Ohio and many other states require self-insuring employers to contribute to a guaranty fund regarding workers’ compensation. This fund guarantees that claim liabilities are satisfied if the self-insured employer is unable to pay them. This safeguard is not only in place for the protection of injured workers but for the integrity of a state’s workers’ compensation system.  However, with the bankruptcy filing of Prime Tanning Company in 2010, the preservation of this “safety net” was under attack.
As way of background, Prime Tanning was headquartered in Maine and operated its leather tanning business in Maine and Missouri. In 2010, the company declared bankruptcy under Chapter 11 of the Bankruptcy Code, and in 2011, a plan of reorganization was submitted that had sought to use the company’s self-insurance guaranty fund for use in the reorganization.  The bankruptcy court denied confirmation of the proposed plan, and the company appealed to the United States Bankruptcy Appellate Panel (“BAP”). In a decision dated August 15, 2013, the BAP held that the company’s workers’ compensation self-insurance guaranty funds were not part of the company’s estate. It ruled that the company’s bankruptcy plan should not be confirmed, as it would violate state self-insurance and property laws. On September 17, 2013, the BAP mandated its decision of August 15, 2013.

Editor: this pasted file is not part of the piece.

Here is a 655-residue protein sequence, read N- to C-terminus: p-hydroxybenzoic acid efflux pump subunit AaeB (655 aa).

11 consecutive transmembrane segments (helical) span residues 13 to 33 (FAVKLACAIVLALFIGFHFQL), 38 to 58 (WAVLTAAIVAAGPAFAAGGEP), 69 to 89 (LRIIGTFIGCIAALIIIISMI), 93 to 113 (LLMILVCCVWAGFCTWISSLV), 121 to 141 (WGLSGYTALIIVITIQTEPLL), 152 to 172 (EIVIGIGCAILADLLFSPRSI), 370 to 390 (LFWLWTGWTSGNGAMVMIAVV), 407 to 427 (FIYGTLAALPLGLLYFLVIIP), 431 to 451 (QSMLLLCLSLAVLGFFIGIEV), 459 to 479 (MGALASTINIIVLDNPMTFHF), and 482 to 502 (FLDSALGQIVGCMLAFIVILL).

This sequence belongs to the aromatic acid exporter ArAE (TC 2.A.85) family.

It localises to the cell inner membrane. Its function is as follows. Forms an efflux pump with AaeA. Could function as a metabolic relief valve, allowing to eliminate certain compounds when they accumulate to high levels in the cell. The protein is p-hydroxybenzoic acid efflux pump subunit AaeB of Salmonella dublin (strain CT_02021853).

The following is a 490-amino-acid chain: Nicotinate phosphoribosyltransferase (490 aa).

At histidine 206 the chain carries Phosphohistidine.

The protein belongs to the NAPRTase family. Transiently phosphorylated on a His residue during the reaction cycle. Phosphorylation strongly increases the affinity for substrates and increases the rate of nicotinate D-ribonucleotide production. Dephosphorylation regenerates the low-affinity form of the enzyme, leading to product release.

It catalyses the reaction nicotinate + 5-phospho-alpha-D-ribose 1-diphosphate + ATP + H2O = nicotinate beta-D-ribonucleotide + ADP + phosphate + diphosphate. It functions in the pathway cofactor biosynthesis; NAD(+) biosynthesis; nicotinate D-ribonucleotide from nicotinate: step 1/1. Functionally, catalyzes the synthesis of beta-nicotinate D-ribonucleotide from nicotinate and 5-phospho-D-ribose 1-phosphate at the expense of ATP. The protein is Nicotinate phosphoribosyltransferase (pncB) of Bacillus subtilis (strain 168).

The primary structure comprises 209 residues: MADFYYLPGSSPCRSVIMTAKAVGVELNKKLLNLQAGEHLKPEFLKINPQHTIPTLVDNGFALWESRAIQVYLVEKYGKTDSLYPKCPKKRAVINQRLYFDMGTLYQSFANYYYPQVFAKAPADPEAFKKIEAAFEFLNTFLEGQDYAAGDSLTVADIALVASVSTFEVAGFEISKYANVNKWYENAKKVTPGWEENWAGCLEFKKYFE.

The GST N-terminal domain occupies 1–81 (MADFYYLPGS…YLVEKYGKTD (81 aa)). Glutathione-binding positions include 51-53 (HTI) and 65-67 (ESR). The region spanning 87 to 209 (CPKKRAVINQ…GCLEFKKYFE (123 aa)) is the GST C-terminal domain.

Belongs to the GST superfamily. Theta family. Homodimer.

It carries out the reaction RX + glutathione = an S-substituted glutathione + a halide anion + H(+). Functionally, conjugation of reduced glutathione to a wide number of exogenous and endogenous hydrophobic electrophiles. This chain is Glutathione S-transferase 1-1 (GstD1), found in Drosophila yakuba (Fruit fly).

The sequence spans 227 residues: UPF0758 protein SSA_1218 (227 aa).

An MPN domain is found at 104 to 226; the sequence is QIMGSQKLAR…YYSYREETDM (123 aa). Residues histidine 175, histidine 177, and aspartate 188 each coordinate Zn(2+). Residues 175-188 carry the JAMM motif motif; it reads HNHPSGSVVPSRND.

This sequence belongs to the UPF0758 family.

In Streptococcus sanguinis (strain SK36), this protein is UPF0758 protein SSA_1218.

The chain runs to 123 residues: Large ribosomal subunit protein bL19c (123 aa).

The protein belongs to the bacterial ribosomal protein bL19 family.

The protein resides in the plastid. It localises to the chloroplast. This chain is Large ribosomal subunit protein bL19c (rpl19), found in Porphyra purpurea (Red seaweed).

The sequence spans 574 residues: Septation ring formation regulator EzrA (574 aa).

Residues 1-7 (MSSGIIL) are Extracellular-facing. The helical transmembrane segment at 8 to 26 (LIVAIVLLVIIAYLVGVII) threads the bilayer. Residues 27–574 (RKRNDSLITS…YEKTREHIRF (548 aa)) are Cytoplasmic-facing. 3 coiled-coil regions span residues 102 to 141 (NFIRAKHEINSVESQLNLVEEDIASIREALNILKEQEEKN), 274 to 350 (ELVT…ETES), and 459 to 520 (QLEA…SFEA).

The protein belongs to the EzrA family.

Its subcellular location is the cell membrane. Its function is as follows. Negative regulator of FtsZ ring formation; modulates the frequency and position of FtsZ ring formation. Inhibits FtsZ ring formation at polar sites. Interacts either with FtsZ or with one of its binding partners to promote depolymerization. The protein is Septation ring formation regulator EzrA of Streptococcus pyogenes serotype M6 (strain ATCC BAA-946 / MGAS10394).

From a workers’ compensation perspective, Prime Tanning’s proposed bankruptcy plan had strong implications and posed a significant threat to self-insurance. Theoretically, if the plan was approved and the guaranty funds were utilized in the company’s ongoing operation (even those funds in excess of current workers’ compensation liabilities), it might have potentially caused a shortfall regarding Prime Tanning’s undetermined, future workers’ compensation claim liabilities in Maine and Missouri. On a national level, a dangerous precedent would have been set by putting all self-insurance guaranty funds at risk. Thankfully, reasonable minds prevailed.